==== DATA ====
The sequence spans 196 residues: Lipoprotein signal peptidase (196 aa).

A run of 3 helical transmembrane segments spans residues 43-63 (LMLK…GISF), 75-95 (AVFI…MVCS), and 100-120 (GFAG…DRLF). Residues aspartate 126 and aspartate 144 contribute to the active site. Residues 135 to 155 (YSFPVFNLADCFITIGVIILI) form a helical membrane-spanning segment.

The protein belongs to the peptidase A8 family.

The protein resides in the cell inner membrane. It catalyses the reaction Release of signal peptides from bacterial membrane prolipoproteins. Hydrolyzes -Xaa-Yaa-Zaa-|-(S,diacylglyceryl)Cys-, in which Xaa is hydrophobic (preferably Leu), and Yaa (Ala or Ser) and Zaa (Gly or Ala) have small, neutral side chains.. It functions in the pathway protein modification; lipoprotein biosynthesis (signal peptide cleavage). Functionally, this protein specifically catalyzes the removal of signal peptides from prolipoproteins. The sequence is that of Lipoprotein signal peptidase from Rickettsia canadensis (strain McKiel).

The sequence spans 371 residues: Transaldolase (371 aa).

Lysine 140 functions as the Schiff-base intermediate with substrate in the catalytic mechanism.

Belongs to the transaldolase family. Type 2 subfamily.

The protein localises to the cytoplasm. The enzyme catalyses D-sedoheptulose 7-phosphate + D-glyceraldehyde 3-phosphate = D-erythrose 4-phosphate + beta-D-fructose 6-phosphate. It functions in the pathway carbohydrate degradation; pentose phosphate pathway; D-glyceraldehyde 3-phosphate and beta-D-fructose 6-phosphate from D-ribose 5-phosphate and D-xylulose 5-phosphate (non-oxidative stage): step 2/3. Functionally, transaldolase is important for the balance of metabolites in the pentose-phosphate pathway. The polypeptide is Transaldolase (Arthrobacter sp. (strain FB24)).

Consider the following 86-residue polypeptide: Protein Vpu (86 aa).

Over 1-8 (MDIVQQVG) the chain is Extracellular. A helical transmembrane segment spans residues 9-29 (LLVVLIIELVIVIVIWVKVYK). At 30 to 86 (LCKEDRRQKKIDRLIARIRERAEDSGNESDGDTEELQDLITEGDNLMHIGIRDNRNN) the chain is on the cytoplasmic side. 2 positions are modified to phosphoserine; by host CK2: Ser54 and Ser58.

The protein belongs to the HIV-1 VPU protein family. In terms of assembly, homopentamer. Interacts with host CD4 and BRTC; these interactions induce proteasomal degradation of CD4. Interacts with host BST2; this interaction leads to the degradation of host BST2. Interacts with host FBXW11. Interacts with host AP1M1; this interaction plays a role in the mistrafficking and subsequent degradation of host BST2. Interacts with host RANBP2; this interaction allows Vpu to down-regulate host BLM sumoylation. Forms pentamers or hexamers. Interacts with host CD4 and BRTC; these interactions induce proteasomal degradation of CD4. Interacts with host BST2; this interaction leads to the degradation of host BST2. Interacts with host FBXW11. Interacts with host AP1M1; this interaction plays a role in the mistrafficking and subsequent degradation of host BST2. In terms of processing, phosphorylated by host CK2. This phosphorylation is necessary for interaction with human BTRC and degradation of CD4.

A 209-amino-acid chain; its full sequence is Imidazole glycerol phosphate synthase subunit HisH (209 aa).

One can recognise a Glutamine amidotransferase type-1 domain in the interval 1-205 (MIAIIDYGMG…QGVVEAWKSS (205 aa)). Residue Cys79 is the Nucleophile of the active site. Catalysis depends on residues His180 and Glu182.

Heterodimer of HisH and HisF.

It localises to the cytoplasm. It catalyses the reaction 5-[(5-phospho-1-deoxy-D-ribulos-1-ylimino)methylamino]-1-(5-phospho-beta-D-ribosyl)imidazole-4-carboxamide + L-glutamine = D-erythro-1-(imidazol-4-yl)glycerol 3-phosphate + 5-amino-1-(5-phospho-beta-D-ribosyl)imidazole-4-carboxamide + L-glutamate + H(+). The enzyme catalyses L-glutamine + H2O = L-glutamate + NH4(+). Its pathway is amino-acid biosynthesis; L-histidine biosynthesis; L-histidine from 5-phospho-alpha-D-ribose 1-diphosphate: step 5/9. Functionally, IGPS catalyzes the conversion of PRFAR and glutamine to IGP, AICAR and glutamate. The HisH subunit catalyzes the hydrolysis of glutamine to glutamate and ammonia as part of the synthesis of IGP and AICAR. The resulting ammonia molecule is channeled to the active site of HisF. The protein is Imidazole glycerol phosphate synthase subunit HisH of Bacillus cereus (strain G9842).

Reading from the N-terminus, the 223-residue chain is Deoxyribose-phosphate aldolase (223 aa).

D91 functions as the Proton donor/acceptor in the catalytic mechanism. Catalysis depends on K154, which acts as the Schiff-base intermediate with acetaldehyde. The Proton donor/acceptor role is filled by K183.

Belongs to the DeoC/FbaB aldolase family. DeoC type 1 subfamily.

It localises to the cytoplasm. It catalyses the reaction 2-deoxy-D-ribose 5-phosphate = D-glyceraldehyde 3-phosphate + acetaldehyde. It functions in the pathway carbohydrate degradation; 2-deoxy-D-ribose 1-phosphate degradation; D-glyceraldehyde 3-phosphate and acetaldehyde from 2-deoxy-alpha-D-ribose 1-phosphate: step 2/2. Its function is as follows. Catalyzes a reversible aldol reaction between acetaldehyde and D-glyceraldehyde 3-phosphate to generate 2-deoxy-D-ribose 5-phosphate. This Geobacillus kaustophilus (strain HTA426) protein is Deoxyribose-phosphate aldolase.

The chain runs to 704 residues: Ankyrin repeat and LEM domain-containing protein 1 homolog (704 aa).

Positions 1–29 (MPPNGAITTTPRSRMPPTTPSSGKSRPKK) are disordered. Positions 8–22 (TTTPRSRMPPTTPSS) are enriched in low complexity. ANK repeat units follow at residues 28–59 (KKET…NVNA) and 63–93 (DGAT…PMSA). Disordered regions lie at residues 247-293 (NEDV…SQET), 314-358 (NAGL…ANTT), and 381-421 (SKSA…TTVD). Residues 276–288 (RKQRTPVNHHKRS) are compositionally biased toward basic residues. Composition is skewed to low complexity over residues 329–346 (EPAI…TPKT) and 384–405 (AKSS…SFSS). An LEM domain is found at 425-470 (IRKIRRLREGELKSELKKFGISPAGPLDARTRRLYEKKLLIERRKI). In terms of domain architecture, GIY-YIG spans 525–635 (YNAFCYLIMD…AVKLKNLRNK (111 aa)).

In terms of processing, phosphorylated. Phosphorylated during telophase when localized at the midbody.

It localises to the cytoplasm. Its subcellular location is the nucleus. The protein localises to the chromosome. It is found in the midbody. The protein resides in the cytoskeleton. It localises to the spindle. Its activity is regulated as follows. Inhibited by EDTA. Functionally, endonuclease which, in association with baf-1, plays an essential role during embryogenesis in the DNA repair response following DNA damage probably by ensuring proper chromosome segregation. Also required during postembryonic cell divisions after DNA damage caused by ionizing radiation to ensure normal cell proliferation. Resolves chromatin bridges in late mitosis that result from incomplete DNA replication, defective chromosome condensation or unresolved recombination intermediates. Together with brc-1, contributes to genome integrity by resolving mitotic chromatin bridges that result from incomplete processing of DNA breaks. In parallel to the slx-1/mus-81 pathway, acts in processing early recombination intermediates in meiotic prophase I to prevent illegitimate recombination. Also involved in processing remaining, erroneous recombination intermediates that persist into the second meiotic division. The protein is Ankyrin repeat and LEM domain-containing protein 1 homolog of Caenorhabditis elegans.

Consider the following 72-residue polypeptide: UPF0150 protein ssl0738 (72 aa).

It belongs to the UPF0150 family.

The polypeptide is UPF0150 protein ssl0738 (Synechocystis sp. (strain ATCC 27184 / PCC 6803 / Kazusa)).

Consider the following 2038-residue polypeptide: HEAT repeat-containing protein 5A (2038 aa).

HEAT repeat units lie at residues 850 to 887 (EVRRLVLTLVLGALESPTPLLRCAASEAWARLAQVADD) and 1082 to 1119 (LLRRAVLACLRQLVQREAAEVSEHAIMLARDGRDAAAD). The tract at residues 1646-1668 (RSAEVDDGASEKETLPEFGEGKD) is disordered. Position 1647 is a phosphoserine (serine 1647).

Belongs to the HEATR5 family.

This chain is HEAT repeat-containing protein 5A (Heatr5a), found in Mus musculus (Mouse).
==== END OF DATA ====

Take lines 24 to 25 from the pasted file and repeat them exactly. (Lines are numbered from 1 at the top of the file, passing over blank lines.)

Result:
Consider the following 72-residue polypeptide: UPF0150 protein ssl0738 (72 aa).

It belongs to the UPF0150 family.